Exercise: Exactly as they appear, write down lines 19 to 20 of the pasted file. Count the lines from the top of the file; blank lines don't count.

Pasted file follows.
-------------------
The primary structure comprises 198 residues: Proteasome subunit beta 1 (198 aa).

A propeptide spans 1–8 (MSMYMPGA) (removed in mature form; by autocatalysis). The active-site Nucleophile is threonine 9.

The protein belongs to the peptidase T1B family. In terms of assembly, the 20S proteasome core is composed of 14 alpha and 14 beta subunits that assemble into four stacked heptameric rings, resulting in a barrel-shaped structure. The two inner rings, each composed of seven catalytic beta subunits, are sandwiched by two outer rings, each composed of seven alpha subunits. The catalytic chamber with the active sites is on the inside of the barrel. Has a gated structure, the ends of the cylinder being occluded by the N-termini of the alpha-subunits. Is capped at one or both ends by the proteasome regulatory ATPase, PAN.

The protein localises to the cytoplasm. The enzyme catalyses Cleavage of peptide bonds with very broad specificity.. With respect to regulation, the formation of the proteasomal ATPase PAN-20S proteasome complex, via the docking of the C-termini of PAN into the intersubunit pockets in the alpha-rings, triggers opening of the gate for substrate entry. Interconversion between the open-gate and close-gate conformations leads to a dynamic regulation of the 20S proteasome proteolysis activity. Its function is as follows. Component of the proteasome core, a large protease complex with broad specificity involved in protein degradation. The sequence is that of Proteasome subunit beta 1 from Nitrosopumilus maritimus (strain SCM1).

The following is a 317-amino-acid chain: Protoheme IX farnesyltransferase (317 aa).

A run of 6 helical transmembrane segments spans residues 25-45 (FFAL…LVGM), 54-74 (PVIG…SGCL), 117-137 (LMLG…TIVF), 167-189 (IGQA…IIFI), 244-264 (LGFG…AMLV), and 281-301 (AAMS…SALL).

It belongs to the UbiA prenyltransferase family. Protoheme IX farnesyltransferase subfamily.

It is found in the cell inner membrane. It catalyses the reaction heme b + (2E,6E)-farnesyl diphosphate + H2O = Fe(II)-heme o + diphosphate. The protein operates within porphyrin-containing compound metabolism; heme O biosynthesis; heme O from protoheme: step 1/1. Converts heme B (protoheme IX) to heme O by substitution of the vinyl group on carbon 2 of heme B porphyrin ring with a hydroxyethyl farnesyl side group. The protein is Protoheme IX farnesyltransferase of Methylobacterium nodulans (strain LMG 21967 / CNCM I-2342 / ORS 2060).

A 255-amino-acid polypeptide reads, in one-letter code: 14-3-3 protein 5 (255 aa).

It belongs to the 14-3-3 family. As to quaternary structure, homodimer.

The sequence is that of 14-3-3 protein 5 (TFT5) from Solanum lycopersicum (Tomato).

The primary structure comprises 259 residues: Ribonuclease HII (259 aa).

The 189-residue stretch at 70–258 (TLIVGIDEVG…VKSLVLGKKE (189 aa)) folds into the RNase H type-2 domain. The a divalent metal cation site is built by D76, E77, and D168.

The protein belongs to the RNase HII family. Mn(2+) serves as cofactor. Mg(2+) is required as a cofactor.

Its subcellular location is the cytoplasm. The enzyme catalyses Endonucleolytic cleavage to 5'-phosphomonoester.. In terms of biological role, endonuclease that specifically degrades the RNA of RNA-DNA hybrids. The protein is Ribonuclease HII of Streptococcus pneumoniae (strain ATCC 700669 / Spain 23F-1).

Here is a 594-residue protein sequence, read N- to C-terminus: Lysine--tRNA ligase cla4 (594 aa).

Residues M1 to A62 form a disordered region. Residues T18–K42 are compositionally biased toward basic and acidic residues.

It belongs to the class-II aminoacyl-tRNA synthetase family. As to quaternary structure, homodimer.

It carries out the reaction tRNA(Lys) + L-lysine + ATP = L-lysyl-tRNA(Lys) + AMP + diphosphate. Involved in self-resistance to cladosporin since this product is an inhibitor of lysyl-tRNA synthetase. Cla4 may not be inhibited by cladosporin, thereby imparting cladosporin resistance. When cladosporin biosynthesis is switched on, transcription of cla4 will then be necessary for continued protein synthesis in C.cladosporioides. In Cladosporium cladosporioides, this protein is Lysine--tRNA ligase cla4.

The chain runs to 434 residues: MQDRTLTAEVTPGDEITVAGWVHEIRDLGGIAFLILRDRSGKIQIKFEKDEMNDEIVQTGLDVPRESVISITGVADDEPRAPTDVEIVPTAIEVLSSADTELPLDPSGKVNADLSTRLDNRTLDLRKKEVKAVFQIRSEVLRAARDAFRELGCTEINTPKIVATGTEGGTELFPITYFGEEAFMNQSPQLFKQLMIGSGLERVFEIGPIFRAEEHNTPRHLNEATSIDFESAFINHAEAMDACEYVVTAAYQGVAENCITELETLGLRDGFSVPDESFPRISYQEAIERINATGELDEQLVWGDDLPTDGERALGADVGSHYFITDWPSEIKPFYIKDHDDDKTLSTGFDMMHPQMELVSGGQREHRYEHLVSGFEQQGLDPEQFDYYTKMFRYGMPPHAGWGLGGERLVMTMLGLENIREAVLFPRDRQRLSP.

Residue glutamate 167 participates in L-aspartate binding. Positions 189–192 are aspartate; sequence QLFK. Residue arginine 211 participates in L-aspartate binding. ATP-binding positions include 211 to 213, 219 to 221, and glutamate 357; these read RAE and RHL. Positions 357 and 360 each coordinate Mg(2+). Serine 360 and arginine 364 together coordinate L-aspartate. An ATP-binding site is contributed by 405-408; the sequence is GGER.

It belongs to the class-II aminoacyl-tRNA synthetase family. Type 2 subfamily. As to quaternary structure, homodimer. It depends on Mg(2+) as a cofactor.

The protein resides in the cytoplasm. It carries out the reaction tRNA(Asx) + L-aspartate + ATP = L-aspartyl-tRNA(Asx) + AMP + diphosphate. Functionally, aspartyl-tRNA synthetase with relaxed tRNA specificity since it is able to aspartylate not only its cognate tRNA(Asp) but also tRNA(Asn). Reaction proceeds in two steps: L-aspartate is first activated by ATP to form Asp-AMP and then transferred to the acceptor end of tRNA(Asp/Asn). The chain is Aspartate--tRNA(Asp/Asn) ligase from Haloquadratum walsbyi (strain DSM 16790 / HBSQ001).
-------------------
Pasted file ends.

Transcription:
It carries out the reaction tRNA(Lys) + L-lysine + ATP = L-lysyl-tRNA(Lys) + AMP + diphosphate. Involved in self-resistance to cladosporin since this product is an inhibitor of lysyl-tRNA synthetase. Cla4 may not be inhibited by cladosporin, thereby imparting cladosporin resistance. When cladosporin biosynthesis is switched on, transcription of cla4 will then be necessary for continued protein synthesis in C.cladosporioides. In Cladosporium cladosporioides, this protein is Lysine--tRNA ligase cla4.

The chain runs to 434 residues: MQDRTLTAEVTPGDEITVAGWVHEIRDLGGIAFLILRDRSGKIQIKFEKDEMNDEIVQTGLDVPRESVISITGVADDEPRAPTDVEIVPTAIEVLSSADTELPLDPSGKVNADLSTRLDNRTLDLRKKEVKAVFQIRSEVLRAARDAFRELGCTEINTPKIVATGTEGGTELFPITYFGEEAFMNQSPQLFKQLMIGSGLERVFEIGPIFRAEEHNTPRHLNEATSIDFESAFINHAEAMDACEYVVTAAYQGVAENCITELETLGLRDGFSVPDESFPRISYQEAIERINATGELDEQLVWGDDLPTDGERALGADVGSHYFITDWPSEIKPFYIKDHDDDKTLSTGFDMMHPQMELVSGGQREHRYEHLVSGFEQQGLDPEQFDYYTKMFRYGMPPHAGWGLGGERLVMTMLGLENIREAVLFPRDRQRLSP.